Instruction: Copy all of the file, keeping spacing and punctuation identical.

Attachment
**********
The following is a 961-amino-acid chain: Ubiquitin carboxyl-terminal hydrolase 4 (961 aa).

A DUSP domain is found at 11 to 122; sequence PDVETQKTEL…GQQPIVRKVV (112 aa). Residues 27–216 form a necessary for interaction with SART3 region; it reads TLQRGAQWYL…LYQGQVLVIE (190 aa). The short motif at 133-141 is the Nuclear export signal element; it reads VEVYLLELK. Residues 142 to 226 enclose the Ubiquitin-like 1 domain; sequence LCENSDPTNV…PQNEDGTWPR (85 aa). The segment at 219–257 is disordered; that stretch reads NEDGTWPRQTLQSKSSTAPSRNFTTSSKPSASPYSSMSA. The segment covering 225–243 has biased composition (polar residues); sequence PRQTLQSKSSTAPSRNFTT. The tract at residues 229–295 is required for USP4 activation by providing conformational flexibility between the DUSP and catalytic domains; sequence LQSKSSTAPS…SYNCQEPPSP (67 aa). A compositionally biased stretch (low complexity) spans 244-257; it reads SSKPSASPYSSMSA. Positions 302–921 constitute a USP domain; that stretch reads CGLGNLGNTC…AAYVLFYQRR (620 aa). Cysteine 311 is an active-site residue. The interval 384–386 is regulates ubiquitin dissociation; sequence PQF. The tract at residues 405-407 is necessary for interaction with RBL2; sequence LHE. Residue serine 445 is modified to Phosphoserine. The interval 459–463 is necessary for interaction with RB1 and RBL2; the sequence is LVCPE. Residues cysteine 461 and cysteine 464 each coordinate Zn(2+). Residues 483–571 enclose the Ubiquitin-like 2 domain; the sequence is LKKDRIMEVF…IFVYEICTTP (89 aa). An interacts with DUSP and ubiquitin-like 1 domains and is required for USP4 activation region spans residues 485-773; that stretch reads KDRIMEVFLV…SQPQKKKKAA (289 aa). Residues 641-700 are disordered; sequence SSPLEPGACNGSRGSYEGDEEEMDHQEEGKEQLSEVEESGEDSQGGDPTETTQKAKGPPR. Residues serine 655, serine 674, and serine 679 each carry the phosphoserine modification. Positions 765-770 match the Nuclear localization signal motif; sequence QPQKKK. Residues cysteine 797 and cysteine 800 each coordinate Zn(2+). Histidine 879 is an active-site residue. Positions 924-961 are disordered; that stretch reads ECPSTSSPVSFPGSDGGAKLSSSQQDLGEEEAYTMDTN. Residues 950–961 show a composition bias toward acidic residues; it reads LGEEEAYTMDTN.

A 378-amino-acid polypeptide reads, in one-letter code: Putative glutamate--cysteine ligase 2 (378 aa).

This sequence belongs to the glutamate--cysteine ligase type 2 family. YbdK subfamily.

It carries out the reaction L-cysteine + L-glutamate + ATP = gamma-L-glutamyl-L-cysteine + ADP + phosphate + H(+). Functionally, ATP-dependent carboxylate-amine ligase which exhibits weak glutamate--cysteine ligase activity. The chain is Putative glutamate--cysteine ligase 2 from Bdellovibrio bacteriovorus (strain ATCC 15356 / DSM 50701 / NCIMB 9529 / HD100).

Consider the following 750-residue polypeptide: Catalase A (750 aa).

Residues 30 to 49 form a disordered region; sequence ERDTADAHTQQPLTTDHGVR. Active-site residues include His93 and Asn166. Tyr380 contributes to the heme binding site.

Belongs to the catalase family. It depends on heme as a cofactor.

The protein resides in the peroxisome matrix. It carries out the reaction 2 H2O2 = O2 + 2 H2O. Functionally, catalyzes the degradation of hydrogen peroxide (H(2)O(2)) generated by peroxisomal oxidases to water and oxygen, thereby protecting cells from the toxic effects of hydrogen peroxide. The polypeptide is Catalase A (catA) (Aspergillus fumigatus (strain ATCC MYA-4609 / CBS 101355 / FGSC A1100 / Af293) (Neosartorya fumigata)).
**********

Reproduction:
The following is a 961-amino-acid chain: Ubiquitin carboxyl-terminal hydrolase 4 (961 aa).

A DUSP domain is found at 11 to 122; sequence PDVETQKTEL…GQQPIVRKVV (112 aa). Residues 27–216 form a necessary for interaction with SART3 region; it reads TLQRGAQWYL…LYQGQVLVIE (190 aa). The short motif at 133-141 is the Nuclear export signal element; it reads VEVYLLELK. Residues 142 to 226 enclose the Ubiquitin-like 1 domain; sequence LCENSDPTNV…PQNEDGTWPR (85 aa). The segment at 219–257 is disordered; that stretch reads NEDGTWPRQTLQSKSSTAPSRNFTTSSKPSASPYSSMSA. The segment covering 225–243 has biased composition (polar residues); sequence PRQTLQSKSSTAPSRNFTT. The tract at residues 229–295 is required for USP4 activation by providing conformational flexibility between the DUSP and catalytic domains; sequence LQSKSSTAPS…SYNCQEPPSP (67 aa). A compositionally biased stretch (low complexity) spans 244-257; it reads SSKPSASPYSSMSA. Positions 302–921 constitute a USP domain; that stretch reads CGLGNLGNTC…AAYVLFYQRR (620 aa). Cysteine 311 is an active-site residue. The interval 384–386 is regulates ubiquitin dissociation; sequence PQF. The tract at residues 405-407 is necessary for interaction with RBL2; sequence LHE. Residue serine 445 is modified to Phosphoserine. The interval 459–463 is necessary for interaction with RB1 and RBL2; the sequence is LVCPE. Residues cysteine 461 and cysteine 464 each coordinate Zn(2+). Residues 483–571 enclose the Ubiquitin-like 2 domain; the sequence is LKKDRIMEVF…IFVYEICTTP (89 aa). An interacts with DUSP and ubiquitin-like 1 domains and is required for USP4 activation region spans residues 485-773; that stretch reads KDRIMEVFLV…SQPQKKKKAA (289 aa). Residues 641-700 are disordered; sequence SSPLEPGACNGSRGSYEGDEEEMDHQEEGKEQLSEVEESGEDSQGGDPTETTQKAKGPPR. Residues serine 655, serine 674, and serine 679 each carry the phosphoserine modification. Positions 765-770 match the Nuclear localization signal motif; sequence QPQKKK. Residues cysteine 797 and cysteine 800 each coordinate Zn(2+). Histidine 879 is an active-site residue. Positions 924-961 are disordered; that stretch reads ECPSTSSPVSFPGSDGGAKLSSSQQDLGEEEAYTMDTN. Residues 950–961 show a composition bias toward acidic residues; it reads LGEEEAYTMDTN.

A 378-amino-acid polypeptide reads, in one-letter code: Putative glutamate--cysteine ligase 2 (378 aa).

This sequence belongs to the glutamate--cysteine ligase type 2 family. YbdK subfamily.

It carries out the reaction L-cysteine + L-glutamate + ATP = gamma-L-glutamyl-L-cysteine + ADP + phosphate + H(+). Functionally, ATP-dependent carboxylate-amine ligase which exhibits weak glutamate--cysteine ligase activity. The chain is Putative glutamate--cysteine ligase 2 from Bdellovibrio bacteriovorus (strain ATCC 15356 / DSM 50701 / NCIMB 9529 / HD100).

Consider the following 750-residue polypeptide: Catalase A (750 aa).

Residues 30 to 49 form a disordered region; sequence ERDTADAHTQQPLTTDHGVR. Active-site residues include His93 and Asn166. Tyr380 contributes to the heme binding site.

Belongs to the catalase family. It depends on heme as a cofactor.

The protein resides in the peroxisome matrix. It carries out the reaction 2 H2O2 = O2 + 2 H2O. Functionally, catalyzes the degradation of hydrogen peroxide (H(2)O(2)) generated by peroxisomal oxidases to water and oxygen, thereby protecting cells from the toxic effects of hydrogen peroxide. The polypeptide is Catalase A (catA) (Aspergillus fumigatus (strain ATCC MYA-4609 / CBS 101355 / FGSC A1100 / Af293) (Neosartorya fumigata)).